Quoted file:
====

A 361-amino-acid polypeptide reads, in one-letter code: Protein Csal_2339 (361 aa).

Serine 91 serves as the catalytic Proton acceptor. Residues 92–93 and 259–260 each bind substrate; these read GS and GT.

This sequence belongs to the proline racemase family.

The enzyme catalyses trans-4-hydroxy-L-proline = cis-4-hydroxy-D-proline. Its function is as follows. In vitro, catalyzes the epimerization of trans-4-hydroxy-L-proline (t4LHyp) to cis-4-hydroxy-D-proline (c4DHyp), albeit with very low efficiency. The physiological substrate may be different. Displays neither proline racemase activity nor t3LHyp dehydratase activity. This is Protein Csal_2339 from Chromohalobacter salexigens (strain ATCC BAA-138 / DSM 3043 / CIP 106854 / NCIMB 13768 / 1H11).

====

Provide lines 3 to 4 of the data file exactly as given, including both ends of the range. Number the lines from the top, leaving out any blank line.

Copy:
This sequence belongs to the proline racemase family.

The enzyme catalyses trans-4-hydroxy-L-proline = cis-4-hydroxy-D-proline. Its function is as follows. In vitro, catalyzes the epimerization of trans-4-hydroxy-L-proline (t4LHyp) to cis-4-hydroxy-D-proline (c4DHyp), albeit with very low efficiency. The physiological substrate may be different. Displays neither proline racemase activity nor t3LHyp dehydratase activity. This is Protein Csal_2339 from Chromohalobacter salexigens (strain ATCC BAA-138 / DSM 3043 / CIP 106854 / NCIMB 13768 / 1H11).